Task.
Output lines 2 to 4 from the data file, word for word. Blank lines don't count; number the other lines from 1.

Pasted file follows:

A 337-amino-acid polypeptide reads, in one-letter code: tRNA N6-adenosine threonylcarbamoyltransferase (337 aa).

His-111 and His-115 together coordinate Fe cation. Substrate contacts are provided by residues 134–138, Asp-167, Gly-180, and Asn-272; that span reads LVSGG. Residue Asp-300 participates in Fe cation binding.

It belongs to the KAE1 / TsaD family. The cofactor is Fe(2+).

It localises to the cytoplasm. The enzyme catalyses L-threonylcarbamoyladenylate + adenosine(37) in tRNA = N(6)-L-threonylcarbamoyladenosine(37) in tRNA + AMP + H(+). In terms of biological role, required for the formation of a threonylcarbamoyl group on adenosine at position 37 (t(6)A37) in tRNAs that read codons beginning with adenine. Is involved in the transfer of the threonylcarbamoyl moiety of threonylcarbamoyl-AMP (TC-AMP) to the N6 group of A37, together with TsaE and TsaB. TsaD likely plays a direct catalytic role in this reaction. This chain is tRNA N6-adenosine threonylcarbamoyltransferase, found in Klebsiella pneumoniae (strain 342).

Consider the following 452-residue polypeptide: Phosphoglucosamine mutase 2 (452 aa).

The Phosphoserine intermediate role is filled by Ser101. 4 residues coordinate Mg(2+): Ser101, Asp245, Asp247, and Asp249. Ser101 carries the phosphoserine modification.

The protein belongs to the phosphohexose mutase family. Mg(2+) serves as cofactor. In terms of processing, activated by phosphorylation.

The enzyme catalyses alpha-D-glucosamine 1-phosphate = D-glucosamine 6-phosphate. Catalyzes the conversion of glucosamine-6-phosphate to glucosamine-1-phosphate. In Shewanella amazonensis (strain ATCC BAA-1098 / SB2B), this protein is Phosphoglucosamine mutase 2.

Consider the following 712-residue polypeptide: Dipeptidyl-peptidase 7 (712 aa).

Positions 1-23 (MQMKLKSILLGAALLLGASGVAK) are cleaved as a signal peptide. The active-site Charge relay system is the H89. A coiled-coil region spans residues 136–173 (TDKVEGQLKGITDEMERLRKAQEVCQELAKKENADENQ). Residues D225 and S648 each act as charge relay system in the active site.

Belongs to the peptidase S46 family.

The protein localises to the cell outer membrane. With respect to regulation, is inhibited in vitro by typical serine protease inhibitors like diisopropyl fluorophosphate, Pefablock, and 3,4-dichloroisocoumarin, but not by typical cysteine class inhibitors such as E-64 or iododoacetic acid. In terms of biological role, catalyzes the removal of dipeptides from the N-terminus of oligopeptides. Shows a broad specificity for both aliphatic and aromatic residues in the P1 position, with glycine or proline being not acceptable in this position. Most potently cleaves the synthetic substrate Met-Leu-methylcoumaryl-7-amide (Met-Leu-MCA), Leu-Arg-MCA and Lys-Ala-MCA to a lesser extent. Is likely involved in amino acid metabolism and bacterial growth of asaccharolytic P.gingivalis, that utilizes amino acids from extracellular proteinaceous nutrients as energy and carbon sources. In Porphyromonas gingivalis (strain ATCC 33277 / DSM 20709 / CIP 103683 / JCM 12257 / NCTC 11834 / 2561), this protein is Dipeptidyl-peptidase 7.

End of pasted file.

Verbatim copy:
His-111 and His-115 together coordinate Fe cation. Substrate contacts are provided by residues 134–138, Asp-167, Gly-180, and Asn-272; that span reads LVSGG. Residue Asp-300 participates in Fe cation binding.

It belongs to the KAE1 / TsaD family. The cofactor is Fe(2+).

It localises to the cytoplasm. The enzyme catalyses L-threonylcarbamoyladenylate + adenosine(37) in tRNA = N(6)-L-threonylcarbamoyladenosine(37) in tRNA + AMP + H(+). In terms of biological role, required for the formation of a threonylcarbamoyl group on adenosine at position 37 (t(6)A37) in tRNAs that read codons beginning with adenine. Is involved in the transfer of the threonylcarbamoyl moiety of threonylcarbamoyl-AMP (TC-AMP) to the N6 group of A37, together with TsaE and TsaB. TsaD likely plays a direct catalytic role in this reaction. This chain is tRNA N6-adenosine threonylcarbamoyltransferase, found in Klebsiella pneumoniae (strain 342).